At Sweden’s initiative, Johan Bävman’s photo exhibition Swedish Dads was on display at the Organisation for Economic Cooperation and Development (OECD) in Paris for several weeks in March and April. The exhibition shows 25 fathers on parental leave, and offers a snapshot of Swedish dads’ views on parental leave and gender equality. Some 10 000–15 000 people saw the exhibition at the OECD.
The exhibition has attracted a great deal of attention and appreciation. While the exhibition was on display, fathers working for the Delegation of Sweden to the OECD, or with links to it, devoted a day to acting as “Swedish dads at Swedish Dads”, providing information about parental leave and gender equality issues.
The exhibition has been raised by other OECD Member countries in various meeting formats and, as such, has contributed to more formal discussions on how to promote gender equality and how greater gender equality can shape society.
The Delegation’s initiative to hold the exhibition at the OECD aims to further strengthen Sweden’s already strong role in supporting and developing OECD gender equality work. Sweden advocates a fully gender-mainstreamed approach in the OECD’s work in all policy areas. It also believes that the OECD should consistently present gender-disaggregated data, so as to highlight gaps and opportunities in gender equality issues.
In the OECD, Sweden often highlights the fact that gender equality is not only positive from a societal perspective, but also smart in economic terms. This was also emphasised by Sweden’s Ambassador to the OECD Annika Markovic in a panel discussion on gender equality held on 8 March, International Women’s Day. She also highlighted Sweden’s feminist foreign policy, which focuses on women’s rights, resources and representation. Ambassador Markovic also gave examples of Swedish reforms that have contributed to a more gender-equal society, including the parental insurance system, the expansion of the preschool system and the individual taxation scheme.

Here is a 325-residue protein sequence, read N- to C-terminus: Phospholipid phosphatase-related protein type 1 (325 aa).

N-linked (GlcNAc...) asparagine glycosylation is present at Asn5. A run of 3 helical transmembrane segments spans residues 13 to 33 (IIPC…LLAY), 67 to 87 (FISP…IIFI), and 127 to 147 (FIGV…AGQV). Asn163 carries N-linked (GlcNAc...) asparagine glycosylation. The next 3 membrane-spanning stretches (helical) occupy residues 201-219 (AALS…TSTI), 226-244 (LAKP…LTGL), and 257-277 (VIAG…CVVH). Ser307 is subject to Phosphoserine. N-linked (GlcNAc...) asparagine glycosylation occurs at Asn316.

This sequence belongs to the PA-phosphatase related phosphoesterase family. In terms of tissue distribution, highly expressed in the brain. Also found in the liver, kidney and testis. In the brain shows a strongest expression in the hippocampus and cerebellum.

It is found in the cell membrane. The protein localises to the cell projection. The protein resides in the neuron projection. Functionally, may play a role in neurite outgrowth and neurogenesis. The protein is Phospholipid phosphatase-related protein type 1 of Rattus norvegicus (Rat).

For many years the OECD has worked actively on gender equality, and this year’s Ministerial Council Meeting in early June will feature a review of OECD Member countries’ gender equality efforts and of the situation in a range of policy areas from a gender equality perspective.
Since OECD activities span more or less all policy areas, the organisation is well placed to work for gender equality in an integrated manner. One example of this is the recent launch of a network, primarily involving representatives of Member countries’ finance ministries, focusing on gender budgeting. Integrating a gender perspective into central government budgets creates more concrete and operative opportunities to achieve greater gender equality.
The OECD has an important role in providing data, statistics and facts, and these are often the starting point for decisions on necessary change. An example of this is the OECD’s Social Institutions and Gender Index (SIGI), which shows that discrimination against women in terms of access to rights, justice, resources and empowerment is high or very high in 38 of 108 countries studied.
The OECD is also conducting extensive gender equality work in development cooperation, and in 2016 the organisation joined the Call to Action on Protection from Gender-based Violence in Emergencies. This means strengthening mutual learning, promoting policy development and, as of this year, reporting data on development aid used to combat violence against women.
Jörgen Karlsson, Deputy Head of Mission, Delegation of Sweden to the OECD